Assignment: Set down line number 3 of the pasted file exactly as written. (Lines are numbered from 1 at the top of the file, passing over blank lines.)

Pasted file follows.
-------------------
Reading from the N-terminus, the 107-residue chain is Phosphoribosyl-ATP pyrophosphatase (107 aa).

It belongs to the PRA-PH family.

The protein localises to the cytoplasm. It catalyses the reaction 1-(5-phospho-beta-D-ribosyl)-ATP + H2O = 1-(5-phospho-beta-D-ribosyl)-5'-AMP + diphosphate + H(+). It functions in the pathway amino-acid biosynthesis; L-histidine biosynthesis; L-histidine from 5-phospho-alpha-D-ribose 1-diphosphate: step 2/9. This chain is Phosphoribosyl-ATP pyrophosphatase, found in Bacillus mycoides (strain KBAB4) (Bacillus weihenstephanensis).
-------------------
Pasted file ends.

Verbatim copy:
The protein localises to the cytoplasm. It catalyses the reaction 1-(5-phospho-beta-D-ribosyl)-ATP + H2O = 1-(5-phospho-beta-D-ribosyl)-5'-AMP + diphosphate + H(+). It functions in the pathway amino-acid biosynthesis; L-histidine biosynthesis; L-histidine from 5-phospho-alpha-D-ribose 1-diphosphate: step 2/9. This chain is Phosphoribosyl-ATP pyrophosphatase, found in Bacillus mycoides (strain KBAB4) (Bacillus weihenstephanensis).